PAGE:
But it’s not as if medical technology vendors aren’t worried about vulnerabilities and hackers. New medical devices take up to 10 years to create, test, and be approved. U.S. medical device manufacturers must follow guidelines and laws from nearly a dozen overlapping regulatory bodies, including the FDA, the FCC, and the Department of Health and Human Services. Moreover, medical device manufacturers specifically avoid using the latest and greatest software. By slowing down the process and using older, more proven and stable software, manufacturers feel they can better root out potential issues before their devices are released to the general public.

Despite all this, medical devices aren’t even close to being hack-proof. There have been hundreds of recalls for medical devices in the past decade, a large percentage of which are due to cybersecurity issues.

Ironically, the slow vetting process and regulations surrounding medical devices may be their undoing. Software and code can’t be significantly updated once it is introduced to the review cycle and released to the public. As a result, medical devices are always using very old technology by the time they are in operation. None can take advantage of the latest advances in computer security defense; worse, they often contain commonly known exploits that were removed from general computers many years ago. When I get paid to perform penetration tests on medical devices, I always start with attacks that have long ago been patched on your average computer. I’ve never not had that strategy work. Something here has to give. When it comes to medical devices, too much is at stake to be this easy to hack.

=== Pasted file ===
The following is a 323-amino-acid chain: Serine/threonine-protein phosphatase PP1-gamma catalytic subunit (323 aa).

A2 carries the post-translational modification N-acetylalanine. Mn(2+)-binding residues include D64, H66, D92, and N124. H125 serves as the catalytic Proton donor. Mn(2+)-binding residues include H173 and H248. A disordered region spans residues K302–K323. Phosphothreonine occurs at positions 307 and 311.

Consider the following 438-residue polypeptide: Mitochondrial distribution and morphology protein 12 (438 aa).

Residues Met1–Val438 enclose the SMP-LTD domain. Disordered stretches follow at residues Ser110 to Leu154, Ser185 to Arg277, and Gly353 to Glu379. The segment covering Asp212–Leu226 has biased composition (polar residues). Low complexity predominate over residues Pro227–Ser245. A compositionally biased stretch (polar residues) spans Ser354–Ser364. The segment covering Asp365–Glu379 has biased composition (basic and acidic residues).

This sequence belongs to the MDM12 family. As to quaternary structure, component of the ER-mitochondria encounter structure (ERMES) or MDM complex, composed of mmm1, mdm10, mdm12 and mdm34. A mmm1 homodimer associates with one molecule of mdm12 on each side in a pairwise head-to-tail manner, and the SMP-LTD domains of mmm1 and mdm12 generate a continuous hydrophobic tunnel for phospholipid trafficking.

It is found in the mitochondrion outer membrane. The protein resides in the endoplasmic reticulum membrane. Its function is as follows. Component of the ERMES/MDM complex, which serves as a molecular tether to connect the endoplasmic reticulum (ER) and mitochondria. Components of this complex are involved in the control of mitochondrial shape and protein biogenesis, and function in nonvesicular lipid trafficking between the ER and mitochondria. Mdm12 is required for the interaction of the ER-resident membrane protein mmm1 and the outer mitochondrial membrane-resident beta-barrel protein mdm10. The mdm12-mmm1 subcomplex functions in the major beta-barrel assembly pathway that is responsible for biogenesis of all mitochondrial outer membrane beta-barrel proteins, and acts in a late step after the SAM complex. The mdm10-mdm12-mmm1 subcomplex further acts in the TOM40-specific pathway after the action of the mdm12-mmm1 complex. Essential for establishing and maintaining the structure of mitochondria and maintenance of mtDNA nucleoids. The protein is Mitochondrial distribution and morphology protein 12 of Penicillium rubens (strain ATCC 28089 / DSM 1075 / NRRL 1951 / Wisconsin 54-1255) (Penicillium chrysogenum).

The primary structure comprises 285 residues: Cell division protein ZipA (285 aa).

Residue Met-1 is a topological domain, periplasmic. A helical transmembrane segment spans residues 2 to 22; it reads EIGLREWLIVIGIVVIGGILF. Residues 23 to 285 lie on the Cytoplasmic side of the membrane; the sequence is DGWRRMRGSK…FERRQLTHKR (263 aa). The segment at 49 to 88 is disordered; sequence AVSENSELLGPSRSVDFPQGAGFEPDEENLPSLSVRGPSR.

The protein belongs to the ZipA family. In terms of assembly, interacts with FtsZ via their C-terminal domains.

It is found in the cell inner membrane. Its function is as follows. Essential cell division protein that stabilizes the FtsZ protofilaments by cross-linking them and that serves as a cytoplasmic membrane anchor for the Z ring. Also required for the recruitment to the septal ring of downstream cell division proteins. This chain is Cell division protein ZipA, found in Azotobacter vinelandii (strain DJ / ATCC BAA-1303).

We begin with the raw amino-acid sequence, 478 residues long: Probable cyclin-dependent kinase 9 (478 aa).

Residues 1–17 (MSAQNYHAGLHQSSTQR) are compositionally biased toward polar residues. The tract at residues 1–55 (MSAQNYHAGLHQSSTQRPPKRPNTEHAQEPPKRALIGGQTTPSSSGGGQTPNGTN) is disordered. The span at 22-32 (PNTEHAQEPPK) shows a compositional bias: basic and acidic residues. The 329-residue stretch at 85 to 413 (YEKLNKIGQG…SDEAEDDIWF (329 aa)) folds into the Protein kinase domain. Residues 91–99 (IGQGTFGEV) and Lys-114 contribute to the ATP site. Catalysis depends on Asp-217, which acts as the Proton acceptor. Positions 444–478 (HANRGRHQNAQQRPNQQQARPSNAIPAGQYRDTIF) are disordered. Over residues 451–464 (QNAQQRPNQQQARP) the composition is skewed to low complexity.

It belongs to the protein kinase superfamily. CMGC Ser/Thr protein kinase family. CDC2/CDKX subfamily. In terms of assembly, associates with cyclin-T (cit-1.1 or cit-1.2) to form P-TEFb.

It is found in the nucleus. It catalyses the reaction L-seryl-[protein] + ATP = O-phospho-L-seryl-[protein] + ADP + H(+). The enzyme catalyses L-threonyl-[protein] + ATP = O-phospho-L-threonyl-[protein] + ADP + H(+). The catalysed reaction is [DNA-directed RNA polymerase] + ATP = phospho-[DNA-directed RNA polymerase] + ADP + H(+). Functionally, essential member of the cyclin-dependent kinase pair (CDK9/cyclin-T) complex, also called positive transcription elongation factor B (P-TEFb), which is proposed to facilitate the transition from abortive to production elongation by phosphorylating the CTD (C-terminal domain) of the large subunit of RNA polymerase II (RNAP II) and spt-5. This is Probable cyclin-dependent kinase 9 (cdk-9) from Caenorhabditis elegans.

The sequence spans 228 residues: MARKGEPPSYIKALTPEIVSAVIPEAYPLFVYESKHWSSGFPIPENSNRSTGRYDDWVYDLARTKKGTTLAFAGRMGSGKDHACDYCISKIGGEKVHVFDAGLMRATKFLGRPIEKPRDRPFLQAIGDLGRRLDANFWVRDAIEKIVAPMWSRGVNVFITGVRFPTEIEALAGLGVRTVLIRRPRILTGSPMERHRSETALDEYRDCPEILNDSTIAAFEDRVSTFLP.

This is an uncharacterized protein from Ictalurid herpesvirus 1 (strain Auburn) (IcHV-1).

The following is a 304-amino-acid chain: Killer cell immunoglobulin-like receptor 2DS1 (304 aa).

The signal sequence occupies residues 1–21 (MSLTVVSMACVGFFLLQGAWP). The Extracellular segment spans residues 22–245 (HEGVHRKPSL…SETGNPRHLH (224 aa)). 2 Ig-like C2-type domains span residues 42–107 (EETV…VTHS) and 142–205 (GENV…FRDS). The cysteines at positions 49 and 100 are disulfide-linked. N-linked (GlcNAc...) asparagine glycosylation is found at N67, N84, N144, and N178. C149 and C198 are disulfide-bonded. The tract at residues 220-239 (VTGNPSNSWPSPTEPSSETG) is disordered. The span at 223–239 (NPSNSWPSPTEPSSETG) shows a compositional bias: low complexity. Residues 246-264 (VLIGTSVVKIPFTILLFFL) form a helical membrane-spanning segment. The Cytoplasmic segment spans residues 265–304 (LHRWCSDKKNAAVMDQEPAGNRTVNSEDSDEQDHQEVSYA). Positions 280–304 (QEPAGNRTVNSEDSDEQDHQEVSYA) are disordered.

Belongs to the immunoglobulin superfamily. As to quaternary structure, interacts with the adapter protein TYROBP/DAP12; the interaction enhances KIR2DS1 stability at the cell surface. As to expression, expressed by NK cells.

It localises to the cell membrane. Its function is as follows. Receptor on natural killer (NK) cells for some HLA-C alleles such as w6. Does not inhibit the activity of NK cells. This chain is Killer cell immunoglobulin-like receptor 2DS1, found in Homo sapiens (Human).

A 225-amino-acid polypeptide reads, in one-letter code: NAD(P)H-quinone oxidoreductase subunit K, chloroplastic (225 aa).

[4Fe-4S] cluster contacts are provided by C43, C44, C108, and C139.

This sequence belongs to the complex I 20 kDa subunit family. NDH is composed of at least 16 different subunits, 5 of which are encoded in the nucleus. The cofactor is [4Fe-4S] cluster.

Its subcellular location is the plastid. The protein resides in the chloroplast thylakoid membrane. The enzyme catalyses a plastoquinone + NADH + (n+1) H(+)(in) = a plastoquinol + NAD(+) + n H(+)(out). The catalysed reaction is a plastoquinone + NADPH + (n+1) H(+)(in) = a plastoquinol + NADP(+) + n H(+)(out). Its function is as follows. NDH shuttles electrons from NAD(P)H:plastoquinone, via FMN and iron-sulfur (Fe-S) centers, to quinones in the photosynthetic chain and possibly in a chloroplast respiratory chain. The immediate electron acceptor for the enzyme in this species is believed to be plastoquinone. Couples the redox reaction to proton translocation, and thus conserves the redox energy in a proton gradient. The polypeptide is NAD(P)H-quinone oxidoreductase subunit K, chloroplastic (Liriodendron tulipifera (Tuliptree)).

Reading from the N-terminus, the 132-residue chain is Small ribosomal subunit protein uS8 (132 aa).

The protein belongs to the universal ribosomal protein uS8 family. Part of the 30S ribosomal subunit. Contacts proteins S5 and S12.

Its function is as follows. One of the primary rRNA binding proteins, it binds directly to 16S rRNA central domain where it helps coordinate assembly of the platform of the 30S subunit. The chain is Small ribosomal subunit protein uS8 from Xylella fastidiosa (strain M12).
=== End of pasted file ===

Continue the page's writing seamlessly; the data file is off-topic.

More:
Your car will careen out of control

These days automakers are as likely to advertise the cool new cyberfeatures they’ve put in their cars as they are the engine, performance, and styling of the vehicles themselves. Get caught with fewer features than your competitors and you’ll lose every millennial buyer—that seems to be the thinking.